Keep your hands off those washes until they are dry, says Lea Nixon

Painting by Lea Nixon, a tutor at The Watermill at Posara painting holidays/vacations, Tuscany, Italy.Our talented and sympathetic English watercolour tutor Lea Nixon recently sent me a couple of paintings with some comments on washes and light that I’d like to pass on to you.

The first was of a village in the Cinque Terre (above), one of the venues for our excursion on Wednesdays during the Watermill painting week. Lea says: Beautiful day, beautiful light and crowds of beautiful people! That is, depending on how you look at it! For something like this the process of painting is quite quick because the light’s moving across the harbour cove rather quickly and people are coming and going all the time; it made me move and act quickly also.

Lea used only a few colours: French ultramarine and burnt sienna for most of the painting, with some extra bright colours like red for the shirts of people. White gouache was used for highlights.

And Lea sounds a loud cautionary note about washes: “As always, I applied washes quickly, without going back into them, to keep them fresh and transparent. Fiddling with your washes is the quickest way to disaster!”     

The second painting, below, is of the harbour in Amalfi, in Southern Italy. Lea says: “Light is everything in a painting and you can’t see the light without the shadows so you have to paint both.”

Painting by Lea Nixon, a tutor at The Watermill at Posara painting holidays/vacations, Tuscany, Italy.

And leave those washes alone! “To achieve a fresh look to your paintings it is best to lay down your washes without touching them again until they are dry. The more you touch the wet washes the more chance there is to lose sparkle and this is where the word ‘mud’ comes from when referring to watercolours.”

Lea Nixon head and shoulders

Lea Nixon is an exceptional watercolour painter from Wigan in the north-west of England for whom mood, character and atmosphere are particularly important. Lea specialises in watercolours, the magic of which excites him again and again. He has been a school teacher for the past 30 years in art and music, so creativity is in his blood – and he likes nothing more than to help others to achieve their artistic goals. Lea says: “There are many different styles and ways to paint a picture and your own personal style defines you as an artist. I like to spot the originality in my students and work with them to develop their skills. It is fantastic fun.”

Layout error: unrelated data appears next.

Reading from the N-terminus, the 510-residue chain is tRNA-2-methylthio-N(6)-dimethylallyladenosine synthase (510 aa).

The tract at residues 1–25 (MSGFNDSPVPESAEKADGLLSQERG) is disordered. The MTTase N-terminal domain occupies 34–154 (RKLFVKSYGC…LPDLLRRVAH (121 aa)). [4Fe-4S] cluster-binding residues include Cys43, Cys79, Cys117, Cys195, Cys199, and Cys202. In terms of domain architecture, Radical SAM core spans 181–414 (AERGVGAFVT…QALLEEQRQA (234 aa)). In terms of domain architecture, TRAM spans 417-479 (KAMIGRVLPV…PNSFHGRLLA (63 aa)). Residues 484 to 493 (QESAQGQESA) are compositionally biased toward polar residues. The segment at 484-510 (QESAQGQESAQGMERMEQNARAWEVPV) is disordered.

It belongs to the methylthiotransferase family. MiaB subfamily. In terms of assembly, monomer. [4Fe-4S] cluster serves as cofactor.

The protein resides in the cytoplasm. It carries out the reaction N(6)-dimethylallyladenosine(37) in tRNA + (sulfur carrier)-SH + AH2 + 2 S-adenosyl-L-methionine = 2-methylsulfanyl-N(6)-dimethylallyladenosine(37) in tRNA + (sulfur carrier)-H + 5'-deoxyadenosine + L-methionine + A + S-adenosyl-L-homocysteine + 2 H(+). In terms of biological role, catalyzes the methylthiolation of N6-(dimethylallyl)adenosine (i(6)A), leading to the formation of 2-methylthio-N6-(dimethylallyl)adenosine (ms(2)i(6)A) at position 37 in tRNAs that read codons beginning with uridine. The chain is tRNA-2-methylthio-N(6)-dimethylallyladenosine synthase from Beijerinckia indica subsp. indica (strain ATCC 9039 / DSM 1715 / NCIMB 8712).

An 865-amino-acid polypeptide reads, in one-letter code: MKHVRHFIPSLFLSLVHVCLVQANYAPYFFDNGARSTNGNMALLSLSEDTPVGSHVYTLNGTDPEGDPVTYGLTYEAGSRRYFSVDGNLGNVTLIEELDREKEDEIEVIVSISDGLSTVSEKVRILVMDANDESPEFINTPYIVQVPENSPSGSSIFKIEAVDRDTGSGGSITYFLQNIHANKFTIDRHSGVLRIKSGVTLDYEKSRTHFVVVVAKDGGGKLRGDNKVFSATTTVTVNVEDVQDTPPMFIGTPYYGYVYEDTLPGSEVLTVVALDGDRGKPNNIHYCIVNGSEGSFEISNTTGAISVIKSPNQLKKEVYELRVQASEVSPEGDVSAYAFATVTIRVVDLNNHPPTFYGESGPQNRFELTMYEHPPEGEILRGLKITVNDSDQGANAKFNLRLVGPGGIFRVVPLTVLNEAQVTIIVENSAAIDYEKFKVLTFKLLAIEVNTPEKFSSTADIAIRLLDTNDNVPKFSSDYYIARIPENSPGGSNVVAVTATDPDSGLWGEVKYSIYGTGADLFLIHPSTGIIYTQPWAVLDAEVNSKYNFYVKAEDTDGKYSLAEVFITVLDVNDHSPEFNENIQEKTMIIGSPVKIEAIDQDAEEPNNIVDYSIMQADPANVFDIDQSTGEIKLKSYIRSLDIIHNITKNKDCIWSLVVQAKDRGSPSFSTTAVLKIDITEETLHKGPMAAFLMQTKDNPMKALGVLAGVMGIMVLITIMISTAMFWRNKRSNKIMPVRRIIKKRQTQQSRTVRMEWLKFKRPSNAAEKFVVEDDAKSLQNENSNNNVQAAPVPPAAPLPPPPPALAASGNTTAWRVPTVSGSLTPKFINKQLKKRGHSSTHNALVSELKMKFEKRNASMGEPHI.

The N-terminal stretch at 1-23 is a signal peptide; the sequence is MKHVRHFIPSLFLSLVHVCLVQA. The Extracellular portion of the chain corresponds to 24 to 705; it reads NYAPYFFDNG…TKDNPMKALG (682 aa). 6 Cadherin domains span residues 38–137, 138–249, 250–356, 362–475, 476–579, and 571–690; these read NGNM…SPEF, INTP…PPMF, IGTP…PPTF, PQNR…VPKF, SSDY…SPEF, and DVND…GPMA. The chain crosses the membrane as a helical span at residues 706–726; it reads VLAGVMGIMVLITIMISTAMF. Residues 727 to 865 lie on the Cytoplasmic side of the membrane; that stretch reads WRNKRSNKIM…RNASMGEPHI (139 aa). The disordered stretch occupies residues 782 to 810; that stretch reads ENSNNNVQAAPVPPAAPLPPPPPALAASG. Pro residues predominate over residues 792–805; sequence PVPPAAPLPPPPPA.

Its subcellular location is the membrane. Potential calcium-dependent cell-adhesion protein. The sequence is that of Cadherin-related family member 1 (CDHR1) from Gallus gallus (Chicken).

Painting by Lea Nixon, a tutor at The Watermill at Posara painting holidays/vacations, Tuscany, Italy.

Lea’s painting of the market in the nearby walled Medieval town of Fivizzano, where we go to paint on Tuesdays

We had great feedback from guests on Lea’s courses here lat year. One said: “The whole experience was amazing … I loved it.” Another said: “Lea was a wonderful tutor. He not only encouraged us to be productive but divided his attention equally with all his students, a hard task at times to achieve. I personally felt I came home with some worthwhile artwork but mainly came away with a wealth of new-found knowledge gleaned from watching and learning Lea’s painting style.”

Lea’s course at The Watermill is for all levels of experience. He says: “We’ll learn about all the qualities to make a good watercolour and I’ll give you a procedure which will simplify the whole painting process. Watercolour is a captivating medium and there are so many ways to use it to make beautiful pictures.”
Lea Nixon head and shouldersPainting by Lea Nixon, a tutor at The Watermill at Posara painting holidays/vacations, Tuscany, Italy.24 June- 1 July Watercolours

with Lea Nixon Four or five places left

To learn more about Lea and his course at The Watermill, please click here.

Painting by Lea Nixon, a tutor at The Watermill at Posara painting holidays/vacations, Tuscany, Italy.

Lea Nixon’s painting of a corner of the Watermill courtyard

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